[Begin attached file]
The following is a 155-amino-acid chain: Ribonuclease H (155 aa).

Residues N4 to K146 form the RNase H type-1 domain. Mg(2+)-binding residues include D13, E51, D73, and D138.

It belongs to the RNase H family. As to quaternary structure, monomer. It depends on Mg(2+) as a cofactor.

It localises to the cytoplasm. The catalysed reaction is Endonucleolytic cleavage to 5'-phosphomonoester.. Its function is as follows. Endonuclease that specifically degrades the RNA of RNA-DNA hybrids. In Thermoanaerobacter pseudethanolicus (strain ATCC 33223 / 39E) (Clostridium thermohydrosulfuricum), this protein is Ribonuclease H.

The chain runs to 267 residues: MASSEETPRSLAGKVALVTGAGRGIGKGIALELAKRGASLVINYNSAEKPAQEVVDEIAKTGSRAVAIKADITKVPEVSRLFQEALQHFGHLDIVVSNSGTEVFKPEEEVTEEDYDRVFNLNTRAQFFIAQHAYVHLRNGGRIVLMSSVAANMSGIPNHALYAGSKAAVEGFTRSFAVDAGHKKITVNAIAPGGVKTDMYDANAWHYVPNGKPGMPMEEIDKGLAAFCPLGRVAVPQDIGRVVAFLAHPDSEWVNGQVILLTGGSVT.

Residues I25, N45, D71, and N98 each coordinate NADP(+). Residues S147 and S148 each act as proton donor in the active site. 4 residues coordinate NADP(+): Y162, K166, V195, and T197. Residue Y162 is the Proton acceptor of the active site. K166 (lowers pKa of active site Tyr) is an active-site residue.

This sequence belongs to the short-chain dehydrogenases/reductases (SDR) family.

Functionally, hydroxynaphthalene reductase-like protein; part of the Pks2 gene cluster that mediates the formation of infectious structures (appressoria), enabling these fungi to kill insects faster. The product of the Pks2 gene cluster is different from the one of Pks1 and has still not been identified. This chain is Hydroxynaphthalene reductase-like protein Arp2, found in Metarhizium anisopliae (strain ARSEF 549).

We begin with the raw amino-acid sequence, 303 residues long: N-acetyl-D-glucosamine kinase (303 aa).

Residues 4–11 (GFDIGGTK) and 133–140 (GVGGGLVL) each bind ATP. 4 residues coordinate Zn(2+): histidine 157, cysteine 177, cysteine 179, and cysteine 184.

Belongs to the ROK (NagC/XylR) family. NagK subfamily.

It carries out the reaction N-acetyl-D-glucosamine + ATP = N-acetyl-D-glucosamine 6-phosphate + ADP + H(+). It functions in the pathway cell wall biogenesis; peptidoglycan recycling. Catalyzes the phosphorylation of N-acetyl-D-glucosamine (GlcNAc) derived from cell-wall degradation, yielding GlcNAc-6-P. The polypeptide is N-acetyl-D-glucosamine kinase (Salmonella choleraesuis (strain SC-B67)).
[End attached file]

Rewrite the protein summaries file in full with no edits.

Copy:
The following is a 155-amino-acid chain: Ribonuclease H (155 aa).

Residues N4 to K146 form the RNase H type-1 domain. Mg(2+)-binding residues include D13, E51, D73, and D138.

It belongs to the RNase H family. As to quaternary structure, monomer. It depends on Mg(2+) as a cofactor.

It localises to the cytoplasm. The catalysed reaction is Endonucleolytic cleavage to 5'-phosphomonoester.. Its function is as follows. Endonuclease that specifically degrades the RNA of RNA-DNA hybrids. In Thermoanaerobacter pseudethanolicus (strain ATCC 33223 / 39E) (Clostridium thermohydrosulfuricum), this protein is Ribonuclease H.

The chain runs to 267 residues: MASSEETPRSLAGKVALVTGAGRGIGKGIALELAKRGASLVINYNSAEKPAQEVVDEIAKTGSRAVAIKADITKVPEVSRLFQEALQHFGHLDIVVSNSGTEVFKPEEEVTEEDYDRVFNLNTRAQFFIAQHAYVHLRNGGRIVLMSSVAANMSGIPNHALYAGSKAAVEGFTRSFAVDAGHKKITVNAIAPGGVKTDMYDANAWHYVPNGKPGMPMEEIDKGLAAFCPLGRVAVPQDIGRVVAFLAHPDSEWVNGQVILLTGGSVT.

Residues I25, N45, D71, and N98 each coordinate NADP(+). Residues S147 and S148 each act as proton donor in the active site. 4 residues coordinate NADP(+): Y162, K166, V195, and T197. Residue Y162 is the Proton acceptor of the active site. K166 (lowers pKa of active site Tyr) is an active-site residue.

This sequence belongs to the short-chain dehydrogenases/reductases (SDR) family.

Functionally, hydroxynaphthalene reductase-like protein; part of the Pks2 gene cluster that mediates the formation of infectious structures (appressoria), enabling these fungi to kill insects faster. The product of the Pks2 gene cluster is different from the one of Pks1 and has still not been identified. This chain is Hydroxynaphthalene reductase-like protein Arp2, found in Metarhizium anisopliae (strain ARSEF 549).

We begin with the raw amino-acid sequence, 303 residues long: N-acetyl-D-glucosamine kinase (303 aa).

Residues 4–11 (GFDIGGTK) and 133–140 (GVGGGLVL) each bind ATP. 4 residues coordinate Zn(2+): histidine 157, cysteine 177, cysteine 179, and cysteine 184.

Belongs to the ROK (NagC/XylR) family. NagK subfamily.

It carries out the reaction N-acetyl-D-glucosamine + ATP = N-acetyl-D-glucosamine 6-phosphate + ADP + H(+). It functions in the pathway cell wall biogenesis; peptidoglycan recycling. Catalyzes the phosphorylation of N-acetyl-D-glucosamine (GlcNAc) derived from cell-wall degradation, yielding GlcNAc-6-P. The polypeptide is N-acetyl-D-glucosamine kinase (Salmonella choleraesuis (strain SC-B67)).